How bad could the penalty be? Would it be considered a felony or a misdemeanor?

Now I heard sounds of closing up. I heard people leaving. I heard someone coming up the stairs. I had my wet raincoat back on and my book and computer packed up. It would take only a few seconds to get behind that couch.

Quick! Should I do it?



Oops! …..Oh goodness, you scared me. I thought I was the only one here on this blog page.

Hi there.  I’m just checking to see if there’s a new post. Hmmm, I see there isn’t. 

Yeah, it’s been a month since she last posted anything.

Where the hell is she?

Yeah, where the hell is she?

In her last post she sounded as though she was getting going again.

I know. Did you read that last post? She started that new project, and I was really looking forward to hearing about it.

Oh that’s right, her new project. What’s she calling it again?

It’s about talking to old people who live by themselves and …..

Oh yes! The OPLA Project, Old People Living Alone.

It seems like she just got started and then bang, she stopped.

Yeah. Something must have happened to her – I wonder what.

You know, the other day I was waiting for some stuff to download so I came here and reread some of her posts from past summers. Her birthday is in July and ……

Oh that’s right! she always posts something when it’s her birthday, she writes about what aging is like for her, what her thoughts and feelings are about it.

Yes, and it’s July now. And I think this is the year she turns 80.

What a detective you are!  So what do you think she’s doing?

Well, your guess is as good as mine. But 80 seems like a very big turning point, it’s like once you’re 80 you’re REALLY old, no two ways about it. And no matter how young you might look or feel, I think turning 80 is a huge deal.

Yeah, 80 is really old. Maybe she’s sick, in the hospital somewhere. Aw, I wish I could send her a get-well card.

Or maybe she’s died. I wonder what happens to blogs when the writer dies.

Oh god, I’m not going to imagine that. D’you know anything about her? Like what sort of family she has?

Let’s look up there at her bio, just below that photo of her tent pitched at the ocean……

Well look at that, she’s got three daughters and they live all over the world. Maybe they all got together to surprise her, maybe they kidnapped her and whisked her off to South Africa or Borneo or somewhere.

Ha! Yes! Maybe they’re all having an amazing adventure in some exotic place!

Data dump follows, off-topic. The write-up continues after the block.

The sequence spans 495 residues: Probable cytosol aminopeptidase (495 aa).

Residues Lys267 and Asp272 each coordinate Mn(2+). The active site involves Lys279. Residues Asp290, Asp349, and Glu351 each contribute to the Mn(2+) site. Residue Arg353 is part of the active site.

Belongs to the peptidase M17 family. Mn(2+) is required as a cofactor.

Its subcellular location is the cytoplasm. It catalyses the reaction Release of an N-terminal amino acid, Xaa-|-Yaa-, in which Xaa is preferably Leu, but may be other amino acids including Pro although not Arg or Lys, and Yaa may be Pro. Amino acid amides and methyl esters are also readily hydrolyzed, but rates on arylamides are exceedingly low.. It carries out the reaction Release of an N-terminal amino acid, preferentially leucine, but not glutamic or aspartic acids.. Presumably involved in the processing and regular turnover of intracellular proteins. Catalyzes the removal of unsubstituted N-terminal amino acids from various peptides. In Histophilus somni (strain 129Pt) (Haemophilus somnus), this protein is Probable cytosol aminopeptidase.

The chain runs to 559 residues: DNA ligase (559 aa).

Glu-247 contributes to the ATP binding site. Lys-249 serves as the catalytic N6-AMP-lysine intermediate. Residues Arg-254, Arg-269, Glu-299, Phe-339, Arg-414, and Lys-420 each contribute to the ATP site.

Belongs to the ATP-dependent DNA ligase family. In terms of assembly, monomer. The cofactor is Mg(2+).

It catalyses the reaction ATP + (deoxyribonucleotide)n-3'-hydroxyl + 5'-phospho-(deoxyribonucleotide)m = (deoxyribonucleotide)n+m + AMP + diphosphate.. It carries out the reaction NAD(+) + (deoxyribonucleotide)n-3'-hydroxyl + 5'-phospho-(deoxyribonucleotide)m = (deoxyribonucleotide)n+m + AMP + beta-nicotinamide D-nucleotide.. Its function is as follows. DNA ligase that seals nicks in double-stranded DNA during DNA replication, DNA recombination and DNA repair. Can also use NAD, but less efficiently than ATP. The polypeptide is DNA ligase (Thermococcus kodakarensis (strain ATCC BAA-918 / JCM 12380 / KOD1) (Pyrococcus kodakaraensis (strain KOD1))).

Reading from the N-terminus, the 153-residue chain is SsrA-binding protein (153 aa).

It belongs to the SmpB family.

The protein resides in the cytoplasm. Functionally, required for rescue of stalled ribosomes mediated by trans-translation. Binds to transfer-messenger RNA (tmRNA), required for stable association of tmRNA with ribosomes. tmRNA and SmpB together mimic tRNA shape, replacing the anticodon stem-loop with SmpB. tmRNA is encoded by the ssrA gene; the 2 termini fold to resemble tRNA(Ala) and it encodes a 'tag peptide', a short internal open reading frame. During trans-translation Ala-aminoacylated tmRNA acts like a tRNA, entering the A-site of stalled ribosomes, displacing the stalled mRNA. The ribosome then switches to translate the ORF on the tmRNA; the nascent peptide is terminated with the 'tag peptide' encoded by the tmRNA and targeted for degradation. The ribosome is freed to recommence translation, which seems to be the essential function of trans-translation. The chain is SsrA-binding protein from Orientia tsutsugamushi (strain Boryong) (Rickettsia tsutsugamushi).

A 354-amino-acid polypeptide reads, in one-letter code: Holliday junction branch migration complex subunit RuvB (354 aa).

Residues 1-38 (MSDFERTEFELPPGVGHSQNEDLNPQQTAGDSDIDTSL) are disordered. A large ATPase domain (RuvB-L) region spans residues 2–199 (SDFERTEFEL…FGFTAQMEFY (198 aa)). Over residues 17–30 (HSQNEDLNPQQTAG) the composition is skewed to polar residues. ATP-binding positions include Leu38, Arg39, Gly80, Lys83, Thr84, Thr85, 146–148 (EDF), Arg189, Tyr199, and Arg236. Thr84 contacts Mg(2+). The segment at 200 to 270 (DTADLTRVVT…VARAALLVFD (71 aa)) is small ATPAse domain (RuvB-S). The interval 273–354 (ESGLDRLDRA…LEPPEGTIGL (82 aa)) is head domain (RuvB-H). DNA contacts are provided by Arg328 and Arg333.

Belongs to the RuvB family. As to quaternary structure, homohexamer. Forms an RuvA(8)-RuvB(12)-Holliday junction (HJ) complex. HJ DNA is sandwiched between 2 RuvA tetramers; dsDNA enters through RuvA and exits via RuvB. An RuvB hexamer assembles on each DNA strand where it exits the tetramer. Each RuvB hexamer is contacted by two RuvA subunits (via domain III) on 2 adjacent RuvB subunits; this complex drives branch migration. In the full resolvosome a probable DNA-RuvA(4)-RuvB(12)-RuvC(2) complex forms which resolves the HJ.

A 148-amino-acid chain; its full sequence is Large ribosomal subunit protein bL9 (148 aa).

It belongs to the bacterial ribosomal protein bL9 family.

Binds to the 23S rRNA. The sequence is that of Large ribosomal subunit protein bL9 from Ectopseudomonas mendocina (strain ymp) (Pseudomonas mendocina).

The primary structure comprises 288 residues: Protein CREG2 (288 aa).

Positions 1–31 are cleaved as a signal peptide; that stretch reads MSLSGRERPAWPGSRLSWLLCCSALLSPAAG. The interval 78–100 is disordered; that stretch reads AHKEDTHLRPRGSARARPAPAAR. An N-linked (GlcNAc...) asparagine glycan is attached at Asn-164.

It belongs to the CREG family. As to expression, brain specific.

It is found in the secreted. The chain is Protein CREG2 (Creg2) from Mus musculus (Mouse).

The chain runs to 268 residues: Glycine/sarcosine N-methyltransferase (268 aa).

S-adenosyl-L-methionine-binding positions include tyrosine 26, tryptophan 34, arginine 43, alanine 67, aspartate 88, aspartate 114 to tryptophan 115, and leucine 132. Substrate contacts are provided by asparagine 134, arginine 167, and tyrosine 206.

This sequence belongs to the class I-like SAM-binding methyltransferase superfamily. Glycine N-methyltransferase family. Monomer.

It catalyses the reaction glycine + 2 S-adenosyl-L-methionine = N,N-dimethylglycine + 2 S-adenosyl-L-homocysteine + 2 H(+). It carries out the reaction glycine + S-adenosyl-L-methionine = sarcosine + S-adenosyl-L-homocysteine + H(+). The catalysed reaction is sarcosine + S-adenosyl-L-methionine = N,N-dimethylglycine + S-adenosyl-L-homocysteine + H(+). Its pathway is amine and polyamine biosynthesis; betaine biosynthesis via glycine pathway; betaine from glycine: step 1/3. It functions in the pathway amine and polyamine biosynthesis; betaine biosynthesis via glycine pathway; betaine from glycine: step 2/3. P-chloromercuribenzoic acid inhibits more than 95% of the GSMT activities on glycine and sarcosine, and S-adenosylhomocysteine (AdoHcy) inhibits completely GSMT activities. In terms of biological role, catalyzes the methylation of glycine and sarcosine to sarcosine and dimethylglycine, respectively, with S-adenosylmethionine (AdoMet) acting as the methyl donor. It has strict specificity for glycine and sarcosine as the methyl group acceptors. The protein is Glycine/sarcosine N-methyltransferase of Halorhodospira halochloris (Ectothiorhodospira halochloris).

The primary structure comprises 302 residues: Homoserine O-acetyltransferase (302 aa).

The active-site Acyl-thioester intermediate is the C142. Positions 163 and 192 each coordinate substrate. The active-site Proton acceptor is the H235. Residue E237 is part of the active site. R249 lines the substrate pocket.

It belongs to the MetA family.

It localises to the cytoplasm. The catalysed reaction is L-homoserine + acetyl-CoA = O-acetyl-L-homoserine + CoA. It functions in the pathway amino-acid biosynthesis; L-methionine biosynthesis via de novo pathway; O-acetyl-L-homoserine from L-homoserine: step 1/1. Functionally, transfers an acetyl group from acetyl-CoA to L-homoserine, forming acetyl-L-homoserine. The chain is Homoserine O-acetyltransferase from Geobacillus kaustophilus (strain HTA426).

Oh! I like that idea! I’m going to hold that picture in my mind until she gets back.

Me too. And now my real life is calling me.  Bye!


Last night the half-moon shone brightly even though it was behind a veil of thin clouds. Under the pines I had to turn on my flashlight, but in the open meadows I could see by the moonlight. It was late, even the lake seemed to sleep. On the dry crisp grass each of my footsteps set off a small explosion no matter how careful I was, so I found myself a rock flat enough to sit on.

In the silence I began to hear the night sounds. A slight rustling in a nearby tree became, in my mind, a bird in its nest trying to get more comfortable. A tiny splash at the edge of the lake became a frog, startled by a dream. I was pretty sure that it was a wolf I heard howling in the far distance, a sound as evocative and lonely as a distant train whistle. I felt myself melting into the scene. Soon I was without thoughts, without yearnings or regrets. I was still. 

This morning it was all I could do to leave the warmth of my bed. I put the kettle on and opened all the curtains. It was 41 degrees! Astonishing, when I think that record-breaking high temperatures, maybe over 120 degrees, are predicted for Phoenix, only 4 1/2 hours away. While I waited for the water to boil I put on layers of sweaters, and while the tea was steeping I did some squats and stretches. By the time I got back in bed I was warm and fully awake.

So here I sit, my icy cold computer on my lap, ready to write up my notes from the first interview I’ve been able to get. I got it yesterday afternoon, thanks to the fire chief. Ever since I set up camp here by Luna Lake a week ago – five miles outside Alpine, Arizona, population 145, elevation 8012 – I’ve been talking to everyone I can, trying to find people in their 80s or 90s who still are able to live alone. My plan is to seek them out in every small town that I camp near. I want to learn what their lives are like, how they manage, how connected they still are with the community, what they do about loneliness, frailty. It’s a loose plan that I’m going to let develop as I go, and see what grows organically out of my efforts.

Whatever comes of it, it’s turning out to be an excellent way for me to get to know a bit about the workings of each small town. I’m always curious about the different ways groups of people live together, and I’ve always chatted up the librarians, the waitresses, the farmers at the farmers’ markets, the storekeepers, anyone who is open for a conversation, trying to get a feel for what each little town is like. But with this Old-People-Living-Alone (OPLA) project, a new dimension has been added. It gives me a purpose, and I’m finding that everyone responds, wants to help, even teenagers.  Now when I pass someone on the street they stop and ask how it’s going. Or they smile and wave when they drive by. I’m not just a tourist passing through, I’m involved in the life of the town, albeit in a very small way and for just this moment.